A whip-smart production of American David Ives' hit play, Venus in Fur, opens the RMTC Warehouse season with style, laughs, and more than a little kink.

'What unfolds in Ives' crackling play is a power struggle that's intricate, funny, and by turns sexy and scary.' - Joff Schmidt

The play (a 2012 Tony nominee) takes its inspiration from the 1870 novella Venus in Furs, by Leopold von Sacher-Masoch. He's the man whose predilection for being beaten and humiliated inspired the term “masochism” (what term described Blue Bombers fans before that, I don't know). The novella tells the story of a man whose sole ambition is to become the willing slave of a cruel woman - and what happens when his dream comes true.

In Ives' adaptation, we're introduced to playwright/director Thomas (Matthew Edison) in the midst of trying to cast the role of the dominatrix Vanda in his stage adaptation of von Sacher-Masoch's story. Just when all seems hopeless, in through the door bursts one more hopeful - an actor coincidentally named Vanda (Allison Brennan), who's certain she's perfect for the part.

The power dynamic initially seems clear - the erudite Thomas is in control as the director, and valley-girlish Vanda is desperate for the part. But as the two rehearse scenes from the play - and Vanda the actor increasingly dissects Thomas, his play, and Vanda the character - the sense of who's really in charge quickly becomes very fluid. What unfolds in Ives' crackling play is a power struggle that's intricate, funny, and by turns sexy and scary.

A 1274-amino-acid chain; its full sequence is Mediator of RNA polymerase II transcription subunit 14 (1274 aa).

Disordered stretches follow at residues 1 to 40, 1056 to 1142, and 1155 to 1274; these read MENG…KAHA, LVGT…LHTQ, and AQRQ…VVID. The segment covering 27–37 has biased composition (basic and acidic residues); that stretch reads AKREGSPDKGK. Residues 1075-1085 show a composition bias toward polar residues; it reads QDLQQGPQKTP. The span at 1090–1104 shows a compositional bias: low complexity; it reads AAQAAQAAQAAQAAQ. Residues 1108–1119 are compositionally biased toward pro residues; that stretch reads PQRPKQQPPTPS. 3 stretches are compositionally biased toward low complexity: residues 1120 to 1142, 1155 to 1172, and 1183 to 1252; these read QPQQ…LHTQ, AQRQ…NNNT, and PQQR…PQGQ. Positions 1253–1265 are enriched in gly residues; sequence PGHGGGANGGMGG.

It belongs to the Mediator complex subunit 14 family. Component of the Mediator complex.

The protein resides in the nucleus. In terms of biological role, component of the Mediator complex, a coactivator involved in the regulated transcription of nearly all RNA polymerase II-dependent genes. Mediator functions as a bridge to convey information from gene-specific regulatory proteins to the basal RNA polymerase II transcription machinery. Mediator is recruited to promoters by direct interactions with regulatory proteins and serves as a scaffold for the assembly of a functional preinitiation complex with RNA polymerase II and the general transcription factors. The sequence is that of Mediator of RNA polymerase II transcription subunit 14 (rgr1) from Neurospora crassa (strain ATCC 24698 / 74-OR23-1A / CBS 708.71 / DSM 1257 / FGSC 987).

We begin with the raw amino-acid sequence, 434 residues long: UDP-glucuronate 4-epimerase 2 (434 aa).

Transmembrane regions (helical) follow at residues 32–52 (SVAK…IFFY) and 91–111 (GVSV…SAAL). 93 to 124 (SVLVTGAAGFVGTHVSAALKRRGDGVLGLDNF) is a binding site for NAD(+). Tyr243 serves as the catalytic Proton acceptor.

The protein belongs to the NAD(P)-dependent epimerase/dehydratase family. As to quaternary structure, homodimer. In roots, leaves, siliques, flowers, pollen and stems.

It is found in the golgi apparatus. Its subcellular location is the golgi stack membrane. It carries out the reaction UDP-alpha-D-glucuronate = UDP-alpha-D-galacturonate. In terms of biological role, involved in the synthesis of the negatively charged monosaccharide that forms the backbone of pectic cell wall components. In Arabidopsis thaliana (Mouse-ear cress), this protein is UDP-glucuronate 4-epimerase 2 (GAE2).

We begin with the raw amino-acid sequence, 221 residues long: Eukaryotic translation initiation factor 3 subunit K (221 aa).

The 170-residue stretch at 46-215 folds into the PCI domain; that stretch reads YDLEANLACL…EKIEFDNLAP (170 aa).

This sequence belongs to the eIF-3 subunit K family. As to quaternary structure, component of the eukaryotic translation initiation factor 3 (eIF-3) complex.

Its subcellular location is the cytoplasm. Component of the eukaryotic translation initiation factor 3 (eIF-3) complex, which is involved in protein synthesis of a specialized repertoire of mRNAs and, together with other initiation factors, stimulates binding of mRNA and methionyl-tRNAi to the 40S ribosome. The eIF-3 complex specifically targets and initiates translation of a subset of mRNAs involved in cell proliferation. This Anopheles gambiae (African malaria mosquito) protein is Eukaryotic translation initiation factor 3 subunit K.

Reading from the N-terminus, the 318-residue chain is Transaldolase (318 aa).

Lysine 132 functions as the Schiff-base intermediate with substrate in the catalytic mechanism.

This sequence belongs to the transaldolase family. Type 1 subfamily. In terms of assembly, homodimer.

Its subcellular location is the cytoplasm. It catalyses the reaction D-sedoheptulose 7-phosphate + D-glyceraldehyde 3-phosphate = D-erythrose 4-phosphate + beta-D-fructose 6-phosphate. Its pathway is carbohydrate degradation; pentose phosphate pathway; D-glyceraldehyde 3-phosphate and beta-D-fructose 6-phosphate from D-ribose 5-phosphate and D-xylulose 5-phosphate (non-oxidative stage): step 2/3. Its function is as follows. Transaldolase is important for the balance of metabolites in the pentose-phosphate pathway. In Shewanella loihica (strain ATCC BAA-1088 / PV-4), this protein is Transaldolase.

Allison Brennan & Matthew Edison in Venus in Fur

In Venus in Fur the sense of who's really in charge quickly becomes very fluid. (Dylan Hewlett)

Director Christopher Brauer and his two-person cast successfully wrestle the challenging material into submission. The back-and-forth in the 90 minute play runs briskly, and the production capitalizes on the ample humour in Ives' clever dialogue - and on the kink as well, with credible, complex, and steamy chemistry between Brennan and Edison.

What the production fails to do, though, is make this seem like a fair fight - but I suspect this is more a flaw in the script rather than with the production. Edison delivers a very fine and layered performance as Thomas. But it's apparent from the start that even though he's nominally in charge, he's outmatched by Vanda, who literally storms onstage and owns the room - and the audience's attention - from the moment she does.

Brennan's performance seizes that upper hand and runs with it - she's got fantastic comic timing; a fearlessness in playing the character for bold, broad comedy when she needs to; and the ability to turn from slinky to domineering on a dime.

As for who ultimately comes out on top in this S&M-tinged pas de deux - well, I'll leave that for you to find out. But a surprising ending is just one of the things that makes Venus in Fur a seductive piece of theatre - and well worth submitting to.